How Trump can become one of America's greatest presidents

Story highlights

  • Philip Lederer: Nuclear weapons ban needed, but public should pressure nuclear powers
  • Trump should reverse decades of US foreign policy by backing a ban, Lederer says

Dr. Philip Lederer is a member of the Greater Boston Physicians for Social Responsibility. The opinions expressed in this commentary are his.

(CNN)President Donald Trump argued this week that he wants America's nuclear stockpile in "tiptop shape," while denying a report that he planned to increase the US arsenal tenfold. 

Last month at the United Nations, Trump said that if forced to defend itself, the United States "will have no choice but to totally destroy North Korea," with its 25 million citizens. A week ago, he summoned reporters to the State Dining Room, where he was holding a dinner for military commanders and their spouses. To the guests, he stated that this could be "the calm before the storm." And when asked, "What's the storm?" he responded ominously, "You'll see."
The North Korean foreign minister jabbed back, describing his nation's nuclear weapons as a "sword of justice."
    The exchange of threats with North Korea is helping no one.
    Trump has established himself as a proponent of nuclear weapons. However, anyone can change, and he could become the unconventional leader he promised during the presidential campaign. As unlikely as it seems today, Trump could reinvent himself by reversing decades of American policy. By providing leadership in the campaign for a nuclear ban treaty, Trump would catapult himself into the record books as one of the greatest presidents in US history.
    Trump should take a cue from the Nobel Peace Prize, which was awarded on October 6, to the International Campaign to Abolish Nuclear Weapons, or ICAN, a coalition of nongovernmental organizations in more than 100 countries.
    The organization received the award for its heroic work to "draw attention to the catastrophic humanitarian consequences of any use of nuclear weapons and for its groundbreaking efforts to achieve a treaty-based prohibition on such weapons," to quote Berit-Reiss-Andersen, the chair of the Norwegian Nobel Committee.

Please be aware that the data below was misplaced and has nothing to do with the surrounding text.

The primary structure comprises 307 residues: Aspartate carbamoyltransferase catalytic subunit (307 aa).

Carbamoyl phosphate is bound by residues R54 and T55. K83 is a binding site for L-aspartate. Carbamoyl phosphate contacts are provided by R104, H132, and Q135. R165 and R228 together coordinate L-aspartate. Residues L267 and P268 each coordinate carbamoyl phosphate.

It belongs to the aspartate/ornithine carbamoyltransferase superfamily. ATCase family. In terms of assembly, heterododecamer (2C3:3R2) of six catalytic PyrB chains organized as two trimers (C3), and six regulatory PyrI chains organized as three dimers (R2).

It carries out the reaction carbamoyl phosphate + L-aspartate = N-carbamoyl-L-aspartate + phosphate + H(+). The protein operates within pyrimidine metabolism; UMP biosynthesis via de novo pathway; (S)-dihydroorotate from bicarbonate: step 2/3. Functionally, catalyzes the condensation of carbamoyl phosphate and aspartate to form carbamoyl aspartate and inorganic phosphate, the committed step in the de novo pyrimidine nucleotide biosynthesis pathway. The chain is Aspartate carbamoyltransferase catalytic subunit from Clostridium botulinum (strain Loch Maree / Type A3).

The anti-nuclear group helped organize the Treaty on the Prohibition of Nuclear Weapons, adopted by 122 UN member states and signed by 53 countries. The treaty argues for the abolition of the 15,000 nuclear weapons that already exist, nearly 7,000 of which are in the US nuclear arsenal.
    Trump ought to initiate a series of meetings rotating between the nuclear weapons states. Diplomats should assemble regularly in Washington, Moscow, Beijing, Pyongyang, Paris, London, New Delhi, Karachi and Jerusalem to develop plans to draw down nuclear arsenals.
    But nuclear weapons states won't change course and support the nuclear ban treaty unless enormous public pressure is raised. The public needs to understand how dangerous nuclear weapons are, that they are the greatest threat to our survival.
    Americans need to be calling the White House and our congressmen and congresswomen. We need to be withdrawing money from banks that support nuclear weapons producers. Sustained global attention to the issue and support for joining the ban treaty is desperately needed. To help bring this about, we need cultural change -- for example, through grass-roots organizing and the arts.
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    My 2-year-old son loves music. Recently, before saying goodnight, he sang an appropriate song, "You are my sunshine/my only sunshine/you make me happy/ when skies are gray."
    All children deserve a peaceful world free of nuclear weapons. A world of sunshine.